- Published: 29 August 2016 29 August 2016
What does it take to be globally competitive in the current wind energy market environment? As we approach another season of major industry events at which a series of new turbine product introductions are anticipated, the industry can expect those turbines to have a relatively new design philosophy governing their development.
By Philip Totaro, CEO, IntelStor
Historically, wind turbine design was done on a largely one-off basis, and was based on project siting needs. With smaller organisations and lower production volumes, any turbine sales were welcomed. Then, once a specific turbine design was enabled, other project sites with similar wind class and turbulence characteristics were similarly exploited to provide increased production volume.
However, a side effect of this product strategy approach was that too many turbine designs existed with differing component supply chains at a very low volume. Many of the early stage OEMs who had adopted this design approach and failed to recognise the need for change were forced out of the market due to lack of sufficient revenue and profitability. This had also left many of the remaining OEMs to be regionally focused and lacking a business strategy as well as a product strategy which would be globally competitive.
To overcome this scaling challenge, today many Tier 1 OEMs have adopted a product strategy which enables them to provide more site tailored solutions using a common platform architecture. This approach, first conceptualised about five years ago by several Western European OEMs, involves having one turbine design with inherent flexibility to have multiple power ratings and rotor sizes (i.e. power densities) to accommodate the entire array of wind speeds in a specified market.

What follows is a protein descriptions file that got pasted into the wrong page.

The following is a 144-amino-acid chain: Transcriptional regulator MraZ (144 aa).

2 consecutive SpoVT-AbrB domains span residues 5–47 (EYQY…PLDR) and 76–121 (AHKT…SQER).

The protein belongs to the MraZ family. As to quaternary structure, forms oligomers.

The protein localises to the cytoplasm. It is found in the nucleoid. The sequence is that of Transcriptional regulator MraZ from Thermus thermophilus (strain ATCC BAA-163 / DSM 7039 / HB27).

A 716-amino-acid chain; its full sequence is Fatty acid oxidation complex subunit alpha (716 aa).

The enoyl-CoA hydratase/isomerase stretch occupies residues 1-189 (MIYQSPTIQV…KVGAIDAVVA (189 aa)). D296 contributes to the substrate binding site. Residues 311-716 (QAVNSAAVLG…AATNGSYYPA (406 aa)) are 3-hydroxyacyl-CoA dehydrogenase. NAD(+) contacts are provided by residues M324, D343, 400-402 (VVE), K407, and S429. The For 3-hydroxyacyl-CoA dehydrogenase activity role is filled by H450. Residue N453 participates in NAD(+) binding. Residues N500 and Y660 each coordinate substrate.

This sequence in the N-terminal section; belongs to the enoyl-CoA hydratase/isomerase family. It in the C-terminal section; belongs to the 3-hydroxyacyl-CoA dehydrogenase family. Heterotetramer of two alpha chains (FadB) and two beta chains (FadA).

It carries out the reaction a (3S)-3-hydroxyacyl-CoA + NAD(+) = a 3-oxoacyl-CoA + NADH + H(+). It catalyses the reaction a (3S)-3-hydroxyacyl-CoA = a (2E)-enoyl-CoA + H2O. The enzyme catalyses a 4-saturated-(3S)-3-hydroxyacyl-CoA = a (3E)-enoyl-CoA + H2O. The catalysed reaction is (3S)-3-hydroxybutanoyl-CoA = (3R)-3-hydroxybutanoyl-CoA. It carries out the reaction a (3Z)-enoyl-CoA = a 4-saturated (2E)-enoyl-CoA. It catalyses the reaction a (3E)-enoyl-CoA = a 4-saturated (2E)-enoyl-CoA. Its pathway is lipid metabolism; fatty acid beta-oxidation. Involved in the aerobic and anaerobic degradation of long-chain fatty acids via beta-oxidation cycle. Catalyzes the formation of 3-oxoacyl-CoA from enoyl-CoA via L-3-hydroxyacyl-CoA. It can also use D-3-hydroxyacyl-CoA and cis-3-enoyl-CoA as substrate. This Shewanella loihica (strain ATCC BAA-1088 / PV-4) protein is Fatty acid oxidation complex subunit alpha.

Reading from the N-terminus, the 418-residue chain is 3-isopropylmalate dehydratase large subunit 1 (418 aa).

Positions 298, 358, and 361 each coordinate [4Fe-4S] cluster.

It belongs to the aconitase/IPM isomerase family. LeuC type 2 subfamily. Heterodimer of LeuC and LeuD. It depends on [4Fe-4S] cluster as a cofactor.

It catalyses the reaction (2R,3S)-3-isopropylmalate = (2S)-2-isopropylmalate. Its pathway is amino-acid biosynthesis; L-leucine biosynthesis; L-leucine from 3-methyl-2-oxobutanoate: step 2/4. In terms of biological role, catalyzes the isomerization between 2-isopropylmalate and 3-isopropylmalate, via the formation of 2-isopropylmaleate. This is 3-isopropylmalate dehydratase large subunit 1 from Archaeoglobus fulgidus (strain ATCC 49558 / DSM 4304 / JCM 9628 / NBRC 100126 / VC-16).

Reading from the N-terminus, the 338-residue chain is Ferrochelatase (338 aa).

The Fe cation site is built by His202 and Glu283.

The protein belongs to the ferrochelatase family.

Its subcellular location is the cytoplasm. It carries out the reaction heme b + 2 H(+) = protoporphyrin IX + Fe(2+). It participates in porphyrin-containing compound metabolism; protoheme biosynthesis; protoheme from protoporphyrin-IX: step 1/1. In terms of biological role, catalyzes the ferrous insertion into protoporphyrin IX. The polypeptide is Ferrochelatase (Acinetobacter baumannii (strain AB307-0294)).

The net effect of this design philosophy is to make up for levelised cost of energy (LCOE) deficiencies on a turbine per turbine basis with a lowest LCOE solution per product platform. The supply chain efficiencies which are gained from the volume order of sub-components is making a difference in product margins and more than offsetting the sub-optimal LCOE of some of the turbine models in the product platform.
An analysis of currently deployed wind turbines in a given market reveals the extent to which a particular product has been most successful. Most markets have historically had the greatest amount of capacity additions in IEC Class I winds with a subsequent shift towards Class II and III as Class I becomes fully penetrated.
Sales of a specific turbine product will be governed by the pace of capacity additions for a given wind speed. Looking at the current deployment until the end of 2015, there is a discernible product gap at lower power density and power rating of 2.5MW plus.
Nowadays any visible gaps in the product development pipeline are being closed through the development of a product platform which can deliver turbines with multiple power densities (i.e. power ratings and rotor sizes) covering the full range of wind speeds available in a given market.
The evaluation of these gaps against the available wind resource in a specific market will clearly illustrate where a product capability is necessary given the anticipated ramp rate of the market shift from productive, high wind speed sites, to less windy sites. Many companies have been weak in offering a turbine which would be competitive in lower average wind speeds (6–7m/s), as noted above.
The evolution of product offerings in the market will be determined by identification of the mix of products capable of serving the remaining addressable market. Once a market-specific product mix has been evaluated, a similar study must be carried out on a global basis to ensure that sufficient scale of that product platform will provide the OEM with an economically viable platform.
From there, different turbine models can be introduced based upon achieving the right mix of rotor sizes and power ratings to capture a maximum market capacity, thus securing production volumes for an individual OEM. The multiple power ratings and rotor sizes offered in any market will often be focused on capturing the best wind sites in the various speed classes.
A broader understanding of this new design philosophy will be necessary in order for regionally focused companies to become more globally competitive. A new thought process on wind turbine product design and development has already converted some regional companies into global powerhouses in just the past 10–15 years.